Visit any supermarket, chemist or health food store and you'll see a confusingly large range of multi-vitamin products. Resist being confused and resist being them altogether — research by CHOICE suggests that many Australians pointlessly purchase vitamins and don't understand the effects or dosage requirements of those they do take.
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It shouldn't be news to anyone that if you have a balanced diet, you don't need supplements. Only 37 per cent of Australians regularly purchase vitamins, Roy Morgan Research commissioned by CHOICE suggests, but that still leaves millions of us buying them even though we're often not clear on what those pills contain and why they need it.
Confusing strategies used by vitamin manufacturers highlighted by CHOICE include:
- Using a mixture of vitamin names and chemical names (such as Vitamin B3 and niacin, both of which are the same thing).
- Varying packaging with identical ingredients (a common strategy with products aimed at children).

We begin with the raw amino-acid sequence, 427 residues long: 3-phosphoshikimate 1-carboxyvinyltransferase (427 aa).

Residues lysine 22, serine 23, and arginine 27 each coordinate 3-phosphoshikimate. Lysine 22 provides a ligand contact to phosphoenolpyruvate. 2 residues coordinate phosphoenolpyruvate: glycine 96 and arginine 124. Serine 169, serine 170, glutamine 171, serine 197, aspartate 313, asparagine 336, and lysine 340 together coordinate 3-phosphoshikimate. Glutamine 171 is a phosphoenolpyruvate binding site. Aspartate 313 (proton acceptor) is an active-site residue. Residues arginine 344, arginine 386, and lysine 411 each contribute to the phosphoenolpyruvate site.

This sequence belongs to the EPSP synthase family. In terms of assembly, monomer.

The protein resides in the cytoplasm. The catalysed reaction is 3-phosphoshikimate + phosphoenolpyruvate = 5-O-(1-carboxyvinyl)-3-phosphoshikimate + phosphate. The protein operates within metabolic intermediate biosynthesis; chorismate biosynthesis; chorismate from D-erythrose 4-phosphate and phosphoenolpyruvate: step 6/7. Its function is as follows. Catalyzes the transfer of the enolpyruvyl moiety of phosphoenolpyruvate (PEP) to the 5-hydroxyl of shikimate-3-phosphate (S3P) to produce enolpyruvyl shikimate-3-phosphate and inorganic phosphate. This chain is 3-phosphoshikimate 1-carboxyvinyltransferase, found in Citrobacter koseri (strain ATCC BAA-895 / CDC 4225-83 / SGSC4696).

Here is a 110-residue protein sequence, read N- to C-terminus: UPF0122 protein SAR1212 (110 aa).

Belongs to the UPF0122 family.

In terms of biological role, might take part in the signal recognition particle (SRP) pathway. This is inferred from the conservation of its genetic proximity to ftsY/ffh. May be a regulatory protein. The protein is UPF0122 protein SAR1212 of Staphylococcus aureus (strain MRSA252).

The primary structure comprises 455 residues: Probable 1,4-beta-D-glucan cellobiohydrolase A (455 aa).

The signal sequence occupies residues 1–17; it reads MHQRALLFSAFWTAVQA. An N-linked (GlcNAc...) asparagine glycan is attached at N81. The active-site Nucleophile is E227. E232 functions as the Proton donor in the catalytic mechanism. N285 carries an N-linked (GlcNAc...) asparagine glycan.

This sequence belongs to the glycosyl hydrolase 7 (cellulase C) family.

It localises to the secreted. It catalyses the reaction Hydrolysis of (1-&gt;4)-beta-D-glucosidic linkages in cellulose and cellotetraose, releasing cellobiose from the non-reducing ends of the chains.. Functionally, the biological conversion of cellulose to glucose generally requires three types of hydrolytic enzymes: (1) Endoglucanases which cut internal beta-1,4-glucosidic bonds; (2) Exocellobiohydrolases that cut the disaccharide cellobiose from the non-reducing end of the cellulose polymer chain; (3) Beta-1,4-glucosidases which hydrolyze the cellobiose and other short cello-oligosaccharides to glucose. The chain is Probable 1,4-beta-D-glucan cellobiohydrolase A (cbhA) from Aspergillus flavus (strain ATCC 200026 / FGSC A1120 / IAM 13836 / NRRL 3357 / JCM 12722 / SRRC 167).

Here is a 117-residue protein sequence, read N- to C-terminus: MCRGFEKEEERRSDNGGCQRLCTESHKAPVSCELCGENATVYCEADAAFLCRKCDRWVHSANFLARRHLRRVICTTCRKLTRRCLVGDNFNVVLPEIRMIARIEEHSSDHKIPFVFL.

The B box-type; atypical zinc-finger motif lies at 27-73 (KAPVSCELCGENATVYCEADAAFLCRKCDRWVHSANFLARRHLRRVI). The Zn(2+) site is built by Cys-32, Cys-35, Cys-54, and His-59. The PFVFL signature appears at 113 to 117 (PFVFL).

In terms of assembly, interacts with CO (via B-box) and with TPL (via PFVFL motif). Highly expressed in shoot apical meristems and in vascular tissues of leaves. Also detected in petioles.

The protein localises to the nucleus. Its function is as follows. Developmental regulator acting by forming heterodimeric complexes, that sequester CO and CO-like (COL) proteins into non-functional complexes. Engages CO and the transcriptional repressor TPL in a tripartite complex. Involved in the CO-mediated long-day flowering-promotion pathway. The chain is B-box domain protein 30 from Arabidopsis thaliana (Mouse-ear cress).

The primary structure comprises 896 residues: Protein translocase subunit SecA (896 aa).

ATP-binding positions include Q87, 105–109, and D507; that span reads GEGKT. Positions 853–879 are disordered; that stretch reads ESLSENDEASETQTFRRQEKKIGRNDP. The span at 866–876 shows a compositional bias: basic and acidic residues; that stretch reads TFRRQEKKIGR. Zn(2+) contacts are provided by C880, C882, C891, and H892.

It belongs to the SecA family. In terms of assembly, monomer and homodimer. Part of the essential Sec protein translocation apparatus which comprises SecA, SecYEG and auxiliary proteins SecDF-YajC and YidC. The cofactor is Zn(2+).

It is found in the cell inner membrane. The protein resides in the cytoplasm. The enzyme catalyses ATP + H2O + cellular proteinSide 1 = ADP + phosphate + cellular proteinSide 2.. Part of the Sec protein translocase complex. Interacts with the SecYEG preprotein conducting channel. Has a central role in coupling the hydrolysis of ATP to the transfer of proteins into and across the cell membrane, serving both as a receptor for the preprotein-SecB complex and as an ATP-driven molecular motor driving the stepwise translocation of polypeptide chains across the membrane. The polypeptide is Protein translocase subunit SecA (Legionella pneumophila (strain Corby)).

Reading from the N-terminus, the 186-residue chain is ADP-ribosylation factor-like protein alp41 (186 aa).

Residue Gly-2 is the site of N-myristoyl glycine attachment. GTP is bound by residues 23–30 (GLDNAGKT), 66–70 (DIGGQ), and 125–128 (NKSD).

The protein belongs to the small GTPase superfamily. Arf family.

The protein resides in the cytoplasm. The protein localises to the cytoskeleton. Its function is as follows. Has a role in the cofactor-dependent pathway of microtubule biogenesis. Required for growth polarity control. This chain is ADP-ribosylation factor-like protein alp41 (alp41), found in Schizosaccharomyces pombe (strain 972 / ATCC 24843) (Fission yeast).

- Multiple brands from the same manufacturer (Swisse produces 16 different lines, Nature's Way produces 11, and Blackmores and Nature's Own have eight lines).
CHOICE's research suggests the typical Australian vitamin consumer can spend between 20 cents to 70 cents a day on their habit, money which could be better deployed elsewhere in many cases. As CHOICE spokesperson Ingrid Just put it: "If you have a healthy diet and you’re not a person with specific nutritional requirements, there’s a good chance you’re wasting your money."
Examples where supplements can make sense can include Vitamin D if you lack sun exposure, B12 if you are on a strict vegan diet, and folate if you're pregnant and trying to conceive. However, most of us don't fall into any of these categories. The Department of Health and Ageing offers a comprehensive guide to food sources for the vitamins you need.